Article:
Crain's New York Morning Insider: Recycling reprieve for food businesses by Chris Bragg

Crain's New York
Crain's New York
Morning Insider: Recycling reprieve for food businesses
Chris Bragg
Erik Engquist
Andrew J. Hawkins
Andrew J. Hawkins

Recycling reprieve for food businesses

City businesses in the food industry are required by Local Law 146 to recycle their organic waste beginning July 1, 2015. But the same law, passed last year, includes a provision that is likely to exempt every one of those businesses indefinitely.

The provision essentially postpones the law's effective date until food establishments have an affordable facility nearby that will recycle their organic waste. The law defines that as "sufficient capacity within a 100-mile radius of the city" that will process the waste at a cost that is competitive with sending it to landfills or incinerators.

Hopes among the law's supporters have dimmed since Peninsula Composting Group was forced to shut its $20 million food-waste operation in Wilmington, Del., in November. It was by far the largest facility of its kind near the city. Waste-industry insiders had anticipated the shutdown because nearby residents complained vociferously about its odor, and regulators soon realized that the plant was a mess—so much so that its reopening is uncertain.

The Bloomberg administration officials who supported the bill weren't necessarily counting on the Wilmington site. Instead, they expected that other facilities would open, given that the law all but guaranteed them customers by including in its mandate all arenas, caterers, food manufacturers and wholesalers, food retailers and food-service establishments that are large or part of a large chain. That hasn't happened. (Read more here.) —EE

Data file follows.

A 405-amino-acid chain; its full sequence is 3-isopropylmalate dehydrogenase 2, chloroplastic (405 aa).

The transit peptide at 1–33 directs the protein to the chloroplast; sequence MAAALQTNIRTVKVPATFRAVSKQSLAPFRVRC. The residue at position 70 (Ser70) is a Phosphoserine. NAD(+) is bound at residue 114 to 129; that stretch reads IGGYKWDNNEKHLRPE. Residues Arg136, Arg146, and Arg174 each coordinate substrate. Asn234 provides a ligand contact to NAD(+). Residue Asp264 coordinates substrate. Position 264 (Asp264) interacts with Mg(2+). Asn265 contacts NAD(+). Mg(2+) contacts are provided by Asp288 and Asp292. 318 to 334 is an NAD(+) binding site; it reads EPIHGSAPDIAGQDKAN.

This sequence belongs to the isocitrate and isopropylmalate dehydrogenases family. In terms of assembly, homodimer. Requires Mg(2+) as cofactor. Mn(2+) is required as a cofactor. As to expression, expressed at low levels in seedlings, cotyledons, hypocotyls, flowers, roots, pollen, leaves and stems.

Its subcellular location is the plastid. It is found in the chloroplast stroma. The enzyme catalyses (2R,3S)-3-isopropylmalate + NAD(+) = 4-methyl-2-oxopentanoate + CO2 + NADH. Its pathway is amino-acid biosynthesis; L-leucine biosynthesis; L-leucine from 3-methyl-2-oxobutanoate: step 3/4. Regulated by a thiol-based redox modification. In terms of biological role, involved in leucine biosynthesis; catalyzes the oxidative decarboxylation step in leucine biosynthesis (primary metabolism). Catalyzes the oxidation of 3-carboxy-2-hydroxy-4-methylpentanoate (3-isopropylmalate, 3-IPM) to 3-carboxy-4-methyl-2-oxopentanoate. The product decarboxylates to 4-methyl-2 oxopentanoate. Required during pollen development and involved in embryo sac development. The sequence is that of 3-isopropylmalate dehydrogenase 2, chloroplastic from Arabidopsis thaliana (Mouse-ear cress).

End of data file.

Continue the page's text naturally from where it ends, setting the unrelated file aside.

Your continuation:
TLC mum on universal e-hail app

The Taxi and Limousine Commission is mum so far on Manhattan Councilman (and software designer) Ben Kallos' bill to create a universal e-hail app for yellow cabs. The bill would require the TLC to contract out the creation of the new app, which could allow popular apps like Uber and Lyft to extend their business to the city's coveted fleet of 13,437 yellow taxis.

But the TLC is noncommittal, bordering on nonsupportive. When asked about the bill, a spokesman for the regulatory agency issued a statement that ignored it, but implied that it was premature, if not unnecessary.

"We've had a very successful e-hail pilot program with a number of qualified participants, which has been serving passengers well," he said. "We've extended the program so we can continue to learn about the e-hail dynamic while we craft a more permanent regulatory framework that maintains crucial consumer protections while challenging the marketplace to continually adapt to the riding public's needs."

In other words, don't call us, we'll call you.

A spokeswoman for Mr. Kallos said he sees the bill "as complementing efforts to modernize fairly, not conflicting with them." She said Mr. Kallos consulted with the TLC before introducing the legislation and would work with the agency on a solution. —AJH

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